2
\$\begingroup\$

Attempting to see whether using 196 as a respectively in my program will have a result or not, I made a simple function to test it. Now the 196-Algorithm requires this:

  • Take any positive integer with at least two digits, a

  • Take a and reverse it (for example 23 becomes 32)

  • Now add the new number to a

  • Repeat the process until the a is a palindrome (when reversed, a palindrome's value should still be the same)

This is my function:

def one_nine_six_algorithm(a):
    b = a
    if a > 9:
        while str(b)[::-1] != str(b):
            c = str(b)[::-1]
            b += int(c)
        return b

In this program, I literally did how do the algorithm. The integer, a, is taken in and checked that it is a positive, two-digit number. Then, the algorithm is run in the while loop, where b is the new/current value of a and c is basically b reversed but as a string in able to use [::-1]. Then c as an integer (int(c)) is added to b and is continued until b is a palindrome (checked in the while line). Then it returns b, which is used for whatever reason I need it for.

Now for complicated integers, this might go through a lot of loops and take a lot of time to finish. Is there a more efficient way to improve my program in terms of speed and readability?

\$\endgroup\$
  • 1
    \$\begingroup\$ For what it's worth, this question/algorithm (and the oddity of 196 when reversed and added this way) has been around a long time. Just for example, it was in the inaugaral issue of one of the first magazines for small computers: Creative Computing \$\endgroup\$ – Jerry Coffin Mar 8 '16 at 1:23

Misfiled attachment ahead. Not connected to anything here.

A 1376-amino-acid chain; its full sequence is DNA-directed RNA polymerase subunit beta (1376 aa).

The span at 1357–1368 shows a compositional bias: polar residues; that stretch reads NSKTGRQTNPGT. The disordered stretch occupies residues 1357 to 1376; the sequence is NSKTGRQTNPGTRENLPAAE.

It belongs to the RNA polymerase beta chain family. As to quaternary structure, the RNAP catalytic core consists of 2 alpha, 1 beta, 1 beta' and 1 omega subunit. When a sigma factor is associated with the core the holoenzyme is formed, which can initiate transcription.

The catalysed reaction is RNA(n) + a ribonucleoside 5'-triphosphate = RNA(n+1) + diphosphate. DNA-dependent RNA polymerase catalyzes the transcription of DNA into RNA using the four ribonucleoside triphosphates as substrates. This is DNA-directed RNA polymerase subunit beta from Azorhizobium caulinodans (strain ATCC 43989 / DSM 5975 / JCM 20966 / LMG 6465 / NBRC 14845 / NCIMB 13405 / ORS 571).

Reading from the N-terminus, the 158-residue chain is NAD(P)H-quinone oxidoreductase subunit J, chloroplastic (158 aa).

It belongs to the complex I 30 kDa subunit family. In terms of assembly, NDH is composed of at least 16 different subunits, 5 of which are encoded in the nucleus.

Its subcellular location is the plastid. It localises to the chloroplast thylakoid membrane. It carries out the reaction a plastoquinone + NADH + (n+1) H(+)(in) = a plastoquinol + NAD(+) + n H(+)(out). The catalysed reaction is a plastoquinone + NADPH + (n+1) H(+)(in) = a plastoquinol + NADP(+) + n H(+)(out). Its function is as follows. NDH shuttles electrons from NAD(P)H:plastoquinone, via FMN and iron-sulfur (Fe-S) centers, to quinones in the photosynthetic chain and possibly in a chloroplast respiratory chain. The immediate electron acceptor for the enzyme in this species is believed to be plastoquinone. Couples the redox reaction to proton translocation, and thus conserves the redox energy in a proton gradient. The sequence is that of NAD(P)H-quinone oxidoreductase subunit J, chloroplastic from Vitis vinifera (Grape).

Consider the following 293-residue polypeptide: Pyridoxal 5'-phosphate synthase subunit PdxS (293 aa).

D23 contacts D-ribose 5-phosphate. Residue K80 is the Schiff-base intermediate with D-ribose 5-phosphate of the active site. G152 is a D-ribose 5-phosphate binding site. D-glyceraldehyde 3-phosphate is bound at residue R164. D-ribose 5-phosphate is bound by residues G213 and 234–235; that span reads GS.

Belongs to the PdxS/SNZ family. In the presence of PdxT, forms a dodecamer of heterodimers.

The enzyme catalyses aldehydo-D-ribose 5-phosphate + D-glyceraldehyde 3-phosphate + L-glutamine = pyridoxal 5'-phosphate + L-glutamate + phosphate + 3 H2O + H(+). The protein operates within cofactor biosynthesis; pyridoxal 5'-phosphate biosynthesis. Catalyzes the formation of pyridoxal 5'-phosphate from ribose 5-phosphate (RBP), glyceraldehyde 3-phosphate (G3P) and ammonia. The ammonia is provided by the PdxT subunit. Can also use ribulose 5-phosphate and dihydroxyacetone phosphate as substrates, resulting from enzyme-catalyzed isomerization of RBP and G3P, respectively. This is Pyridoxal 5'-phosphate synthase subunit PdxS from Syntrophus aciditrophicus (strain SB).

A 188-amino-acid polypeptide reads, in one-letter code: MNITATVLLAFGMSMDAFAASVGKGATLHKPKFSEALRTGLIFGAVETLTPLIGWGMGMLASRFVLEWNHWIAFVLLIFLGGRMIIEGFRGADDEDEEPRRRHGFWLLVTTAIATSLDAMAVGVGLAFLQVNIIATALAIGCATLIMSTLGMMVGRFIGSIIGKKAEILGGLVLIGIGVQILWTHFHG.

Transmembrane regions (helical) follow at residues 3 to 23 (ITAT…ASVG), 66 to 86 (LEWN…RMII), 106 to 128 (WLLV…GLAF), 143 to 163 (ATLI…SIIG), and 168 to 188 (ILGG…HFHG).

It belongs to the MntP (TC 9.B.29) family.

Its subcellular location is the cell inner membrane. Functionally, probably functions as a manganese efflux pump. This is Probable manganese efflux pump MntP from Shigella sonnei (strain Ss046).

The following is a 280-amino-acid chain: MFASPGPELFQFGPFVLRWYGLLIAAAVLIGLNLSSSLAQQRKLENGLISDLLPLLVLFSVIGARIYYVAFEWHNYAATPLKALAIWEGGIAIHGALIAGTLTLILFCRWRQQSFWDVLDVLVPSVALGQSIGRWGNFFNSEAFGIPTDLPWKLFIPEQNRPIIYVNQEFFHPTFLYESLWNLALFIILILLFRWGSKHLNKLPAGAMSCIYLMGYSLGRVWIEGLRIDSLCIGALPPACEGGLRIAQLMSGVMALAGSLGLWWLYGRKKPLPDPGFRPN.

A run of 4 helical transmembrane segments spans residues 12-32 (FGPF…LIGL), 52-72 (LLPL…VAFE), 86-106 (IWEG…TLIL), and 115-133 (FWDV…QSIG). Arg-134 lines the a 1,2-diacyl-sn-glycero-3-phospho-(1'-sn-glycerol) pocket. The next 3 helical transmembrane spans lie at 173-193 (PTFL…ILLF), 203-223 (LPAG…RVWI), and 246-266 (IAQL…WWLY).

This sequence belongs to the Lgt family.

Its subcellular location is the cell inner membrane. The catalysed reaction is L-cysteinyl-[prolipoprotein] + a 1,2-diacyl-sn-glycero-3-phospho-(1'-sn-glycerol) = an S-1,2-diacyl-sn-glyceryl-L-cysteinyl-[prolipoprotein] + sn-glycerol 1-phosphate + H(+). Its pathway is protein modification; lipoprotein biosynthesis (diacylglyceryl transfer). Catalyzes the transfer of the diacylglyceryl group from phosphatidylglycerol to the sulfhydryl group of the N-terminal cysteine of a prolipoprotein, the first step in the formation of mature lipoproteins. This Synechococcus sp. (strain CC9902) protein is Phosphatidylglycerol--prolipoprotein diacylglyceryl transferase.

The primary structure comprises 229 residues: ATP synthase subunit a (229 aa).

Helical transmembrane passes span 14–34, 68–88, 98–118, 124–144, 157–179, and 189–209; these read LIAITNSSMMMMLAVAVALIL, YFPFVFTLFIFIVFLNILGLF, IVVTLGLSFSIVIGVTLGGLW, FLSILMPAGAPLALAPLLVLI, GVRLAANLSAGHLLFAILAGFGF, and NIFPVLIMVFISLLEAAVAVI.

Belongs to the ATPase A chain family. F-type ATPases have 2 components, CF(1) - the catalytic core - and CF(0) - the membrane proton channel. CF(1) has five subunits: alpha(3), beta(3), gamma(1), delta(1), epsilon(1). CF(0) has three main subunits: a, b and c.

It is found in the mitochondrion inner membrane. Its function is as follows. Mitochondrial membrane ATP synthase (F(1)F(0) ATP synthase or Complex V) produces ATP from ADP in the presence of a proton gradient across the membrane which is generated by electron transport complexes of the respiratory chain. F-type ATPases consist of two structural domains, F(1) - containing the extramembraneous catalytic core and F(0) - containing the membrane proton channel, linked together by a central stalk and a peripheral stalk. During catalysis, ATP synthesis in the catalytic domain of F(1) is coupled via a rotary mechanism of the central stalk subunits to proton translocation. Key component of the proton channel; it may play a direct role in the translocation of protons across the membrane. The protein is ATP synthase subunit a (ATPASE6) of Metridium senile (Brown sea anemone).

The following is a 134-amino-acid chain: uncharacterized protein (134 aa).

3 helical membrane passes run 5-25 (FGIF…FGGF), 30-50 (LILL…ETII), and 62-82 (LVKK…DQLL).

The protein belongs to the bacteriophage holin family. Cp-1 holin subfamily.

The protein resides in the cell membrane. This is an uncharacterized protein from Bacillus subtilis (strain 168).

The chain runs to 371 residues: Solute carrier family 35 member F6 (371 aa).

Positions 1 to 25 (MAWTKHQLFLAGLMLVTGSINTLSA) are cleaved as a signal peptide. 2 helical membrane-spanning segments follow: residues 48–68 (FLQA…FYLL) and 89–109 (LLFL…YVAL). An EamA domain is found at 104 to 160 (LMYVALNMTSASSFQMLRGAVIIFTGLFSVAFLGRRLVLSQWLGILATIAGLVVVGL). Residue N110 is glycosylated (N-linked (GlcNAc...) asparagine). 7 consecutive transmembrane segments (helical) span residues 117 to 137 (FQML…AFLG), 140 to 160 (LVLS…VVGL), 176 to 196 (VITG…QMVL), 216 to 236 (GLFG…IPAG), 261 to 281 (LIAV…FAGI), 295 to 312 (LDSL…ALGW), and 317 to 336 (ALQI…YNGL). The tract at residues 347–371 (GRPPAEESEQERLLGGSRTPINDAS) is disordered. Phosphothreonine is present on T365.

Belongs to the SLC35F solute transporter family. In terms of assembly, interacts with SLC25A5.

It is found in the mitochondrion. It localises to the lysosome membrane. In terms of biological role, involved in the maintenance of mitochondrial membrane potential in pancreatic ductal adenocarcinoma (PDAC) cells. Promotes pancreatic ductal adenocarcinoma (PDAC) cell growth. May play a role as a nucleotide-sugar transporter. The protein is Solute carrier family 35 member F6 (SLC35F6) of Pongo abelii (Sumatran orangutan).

• \$\begingroup\$ a > 9 does not test for a two-digit number, it tests that the number has more than one digit. Is that a flaw in your description of the algorithm? \$\endgroup\$ – Josh Caswell Mar 8 '16 at 2:56
3
\$\begingroup\$

Why bother renaming a to b?

This function would be more useful as a generator, because you will be interested in finding the next number in the sequence. That is, you should yield rather than return the result.

You wrote str(b) three times. Once would be better, but that would still be once too many, if you care about performance. Keep in mind that stringifying a number involves allocating an object, some buffer space, some arithmetic, and translation to ASCII behind the scenes. A function to compute the reversed integer yourself, even if it involves writing more code, should be faster.

\$\endgroup\$

Your Answer

By clicking “Post Your Answer”, you agree to our terms of service, privacy policy and cookie policy

Not the answer you're looking for? Browse other questions tagged or ask your own question.